In pictures: Kazakhstan protests escalate
Scores of people have been killed and injured in the unrest. Now, embattled President Kassym-Jomart Tokayev has asked a Russian-led military alliance for help.
Mass protests hit streets
Protests were first triggered by a dramatic rise in the price of fuel. Within a matter of days, the unrest spread throughout the oil-and-gas-rich former Soviet republic of 18 million, morphing into a broad, anti-government protest wave.
Leadership under pressure
To placate protesters, fuel prices were cut. President Kassym-Jomart Tokayev (pictured above in 2019) on Wednesday dismissed the government. Countrywide protests, however, continue unabated.
Military deployed to Almaty
President Tokayev has announced a state of emergency, leading to nationwide nighttime curfews, limits to where people may move and a ban on gatherings. Tokayev has also called on the Collective Security Treaty Organization (CSTO), a Russia-led military alliance, to provide help.
Pent-up anger, large-scale destruction
On Wednesday, thousands of people stormed the city hall and other government buildings in Almaty, Kazakhstan's most populous city and commercial center. Several government buildings reportedly went up in flames. Protesters also briefly took control of Almaty airport.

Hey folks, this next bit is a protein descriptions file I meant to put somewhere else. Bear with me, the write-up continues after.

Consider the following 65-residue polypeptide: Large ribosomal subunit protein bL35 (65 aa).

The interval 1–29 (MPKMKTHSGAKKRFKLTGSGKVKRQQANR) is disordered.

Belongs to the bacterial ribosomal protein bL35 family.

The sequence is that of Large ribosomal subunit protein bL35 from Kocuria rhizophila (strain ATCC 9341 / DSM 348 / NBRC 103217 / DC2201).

Casualties and fatalities
According to government reports, at least 18 security offices have been killed. Authorities also say "dozens of attackers" have been "eliminated," meaning scores of civilians have been killed as well. Over 1,000 people have reportedly been injured. Almost 400 were sent to hospitals around the country for treatment, according to Deputy Health Minister Azhar Guiniyat.
Large-scale protests are unusual in Kazakhstan, which remains under authoritarian rule. President Tokayev, who succeeded long-time ruler Nursultan Nazarbayev in 2019, faces the gravest crisis of his tenure. The 81-year-old Nazarbayev is said to retain considerable influence in the country, and is a close ally of Russian President Vladimir Putin.
Russian troops dispatched
Russia has already sent paratroopers (pictured here departing from near Moscow) as part of a wider CSTO peacekeeping mission. Other CSTO member states include Kazakhstan, Armenia, Belarus, Kyrgyzstan and Tajikistan. Authorities have said foreign troops will help protect key state and military sites.